Moody's downgrade of outlook on China's debt rating is propaganda not business analysis
Published: Dec 12, 2023 10:08 PM
Illustration: Chen Xia/Global Times

Illustration: Chen Xia/Global Times

Moody's rating agency's downgrading of outlook on China's government credit rating, from "stable" to "negative," is an example of propaganda pretending to be a business judgement. Experience shows that such activity can be extremely expensive for those acting on it. 

Moody's, to justify its position, is forced to make claims which allow its statements to be tested and its own credibility to be judged. Specifically, as it states in the release justifying its position: "Moody's expects that China's annual GDP growth will be 4.0 percent in 2024 and 2025, and average 3.8 percent from 2026 to 2030, with structural factors including weaker demographics driving a decline in potential growth to around 3.5 percent by 2030." As this is a clear and specific prediction, and as will be seen a wrong one, it allows Moody's analysis to be tested against the facts as they unfold.

Moody's prediction is in direct contradiction to the positions of China's government. Regarding this, in 2020's discussion around the 14th Five-Year Plan (2021-2025), a clear strategic goal was set. It was concluded that by 2035 for China: "It is entirely possible to double the total or per capita income".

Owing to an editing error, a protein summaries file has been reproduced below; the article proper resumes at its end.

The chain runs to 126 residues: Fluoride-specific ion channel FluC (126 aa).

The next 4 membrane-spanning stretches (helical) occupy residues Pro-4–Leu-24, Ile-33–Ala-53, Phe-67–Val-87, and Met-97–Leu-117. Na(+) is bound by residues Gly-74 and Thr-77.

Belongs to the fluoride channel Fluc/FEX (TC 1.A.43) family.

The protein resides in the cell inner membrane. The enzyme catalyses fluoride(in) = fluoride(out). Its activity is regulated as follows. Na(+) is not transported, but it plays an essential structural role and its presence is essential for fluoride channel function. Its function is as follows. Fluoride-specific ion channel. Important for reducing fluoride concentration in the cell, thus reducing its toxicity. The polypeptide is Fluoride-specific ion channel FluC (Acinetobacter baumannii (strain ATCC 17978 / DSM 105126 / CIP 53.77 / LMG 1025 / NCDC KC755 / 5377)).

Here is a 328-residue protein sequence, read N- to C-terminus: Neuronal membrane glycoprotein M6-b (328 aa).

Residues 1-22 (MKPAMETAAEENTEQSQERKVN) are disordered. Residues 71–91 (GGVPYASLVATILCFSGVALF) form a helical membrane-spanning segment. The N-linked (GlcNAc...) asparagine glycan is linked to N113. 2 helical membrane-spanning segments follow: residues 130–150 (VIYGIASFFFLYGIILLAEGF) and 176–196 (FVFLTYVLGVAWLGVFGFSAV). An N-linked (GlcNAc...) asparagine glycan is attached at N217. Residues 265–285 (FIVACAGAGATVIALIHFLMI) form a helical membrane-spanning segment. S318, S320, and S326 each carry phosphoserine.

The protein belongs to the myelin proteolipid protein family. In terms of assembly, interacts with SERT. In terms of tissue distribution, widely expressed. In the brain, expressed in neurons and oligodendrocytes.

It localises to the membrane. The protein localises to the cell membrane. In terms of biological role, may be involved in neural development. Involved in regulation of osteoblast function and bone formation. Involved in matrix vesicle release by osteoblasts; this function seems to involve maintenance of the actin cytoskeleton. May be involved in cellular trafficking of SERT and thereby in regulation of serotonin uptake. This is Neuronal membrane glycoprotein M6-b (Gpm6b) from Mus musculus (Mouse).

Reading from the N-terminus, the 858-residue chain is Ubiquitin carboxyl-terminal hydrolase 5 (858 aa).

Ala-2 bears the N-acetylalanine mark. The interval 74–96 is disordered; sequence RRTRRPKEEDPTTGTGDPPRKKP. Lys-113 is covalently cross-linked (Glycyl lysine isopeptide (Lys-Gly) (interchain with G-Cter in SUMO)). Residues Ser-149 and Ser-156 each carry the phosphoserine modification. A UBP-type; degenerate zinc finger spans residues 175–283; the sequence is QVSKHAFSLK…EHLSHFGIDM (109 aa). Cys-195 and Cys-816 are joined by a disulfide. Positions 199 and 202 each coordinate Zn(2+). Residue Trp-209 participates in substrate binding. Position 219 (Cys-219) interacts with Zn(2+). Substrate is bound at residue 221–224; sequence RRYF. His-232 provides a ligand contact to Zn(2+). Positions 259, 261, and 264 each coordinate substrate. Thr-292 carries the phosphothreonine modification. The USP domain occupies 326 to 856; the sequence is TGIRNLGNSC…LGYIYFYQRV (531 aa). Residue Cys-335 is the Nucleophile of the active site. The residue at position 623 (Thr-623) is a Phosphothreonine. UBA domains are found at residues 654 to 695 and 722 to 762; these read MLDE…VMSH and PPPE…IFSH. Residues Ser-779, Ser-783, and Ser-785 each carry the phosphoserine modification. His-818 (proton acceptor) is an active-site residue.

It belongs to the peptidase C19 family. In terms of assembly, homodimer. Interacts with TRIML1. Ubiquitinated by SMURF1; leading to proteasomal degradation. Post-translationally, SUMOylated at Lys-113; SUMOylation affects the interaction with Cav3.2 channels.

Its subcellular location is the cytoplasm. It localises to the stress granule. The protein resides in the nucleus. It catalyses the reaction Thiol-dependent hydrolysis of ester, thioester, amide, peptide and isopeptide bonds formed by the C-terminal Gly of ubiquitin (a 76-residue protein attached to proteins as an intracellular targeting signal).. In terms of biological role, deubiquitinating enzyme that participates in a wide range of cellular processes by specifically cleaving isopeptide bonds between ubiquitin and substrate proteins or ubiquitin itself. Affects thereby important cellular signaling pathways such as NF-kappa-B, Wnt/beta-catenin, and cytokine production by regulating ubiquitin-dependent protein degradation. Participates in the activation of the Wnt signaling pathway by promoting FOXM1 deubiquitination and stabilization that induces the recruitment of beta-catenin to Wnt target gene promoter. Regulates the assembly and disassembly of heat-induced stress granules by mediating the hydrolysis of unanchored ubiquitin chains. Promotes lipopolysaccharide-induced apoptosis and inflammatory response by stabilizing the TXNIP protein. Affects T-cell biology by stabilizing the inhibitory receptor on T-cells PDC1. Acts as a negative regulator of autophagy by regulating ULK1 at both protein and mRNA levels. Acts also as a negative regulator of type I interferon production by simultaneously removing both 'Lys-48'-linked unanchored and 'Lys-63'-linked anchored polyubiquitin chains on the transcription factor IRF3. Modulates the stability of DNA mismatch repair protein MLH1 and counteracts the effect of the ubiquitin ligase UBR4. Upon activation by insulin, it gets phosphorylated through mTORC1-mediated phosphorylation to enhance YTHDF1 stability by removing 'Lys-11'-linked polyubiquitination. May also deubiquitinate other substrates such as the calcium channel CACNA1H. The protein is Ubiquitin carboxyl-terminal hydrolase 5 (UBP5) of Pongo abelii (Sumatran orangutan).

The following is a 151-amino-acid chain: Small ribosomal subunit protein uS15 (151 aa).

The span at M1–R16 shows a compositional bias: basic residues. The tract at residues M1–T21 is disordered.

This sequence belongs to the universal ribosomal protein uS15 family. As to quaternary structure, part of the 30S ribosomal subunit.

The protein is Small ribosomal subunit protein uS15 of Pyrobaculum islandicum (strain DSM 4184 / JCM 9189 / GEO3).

To double GDP between 2020 and 2035 requires annual average GDP growth of 4.7 percent. Its annual average growth in 2020-2022 was 4.5 percent during the three-year pandemic, but still outpacing the world average of around 2 percent. China will emerge again to come in above this rate in 2023, with the results from the first nine months of the year showing that the full year's GDP growth will be around 5 percent.  

This is in line with the 45-year record since 1978's launching of China's reform and opening-up - in which entire period the medium and long term targets set by China have consistently been beaten. 

Before dealing with Moody's specific errors, however, first assess the legitimate activity of a credit rating agency such as Moody's. This should be to conclude whether the institution being evaluated, in this case China's government, will meet the commercial terms it has agreed to. Regarding debt this means that it will be paid in full, at the specified time, and with the conditions agreed to when the contract was entered into.

To judge China's government's ability to service its debts in this fashion consider its financial position. China's foreign exchange reserves stand at $3.2 trillion - by far the world's largest, with second placed Japan having $1.3 trillion and India $0.6 trillion. In comparison, Germany, given Moody's high rating of AAA, has only $0.3 trillion foreign exchange reserves. 

With such reserves China's government has not the slightest problem in meeting any foreign debt - any lender to China's government can be paid in full, on the date specified, on the terms agreed. Whether to lend China's government money is therefore a purely commercial judgement, considering the profit on this compared to other possible loans, and is not in the slightest risky compared to any other country.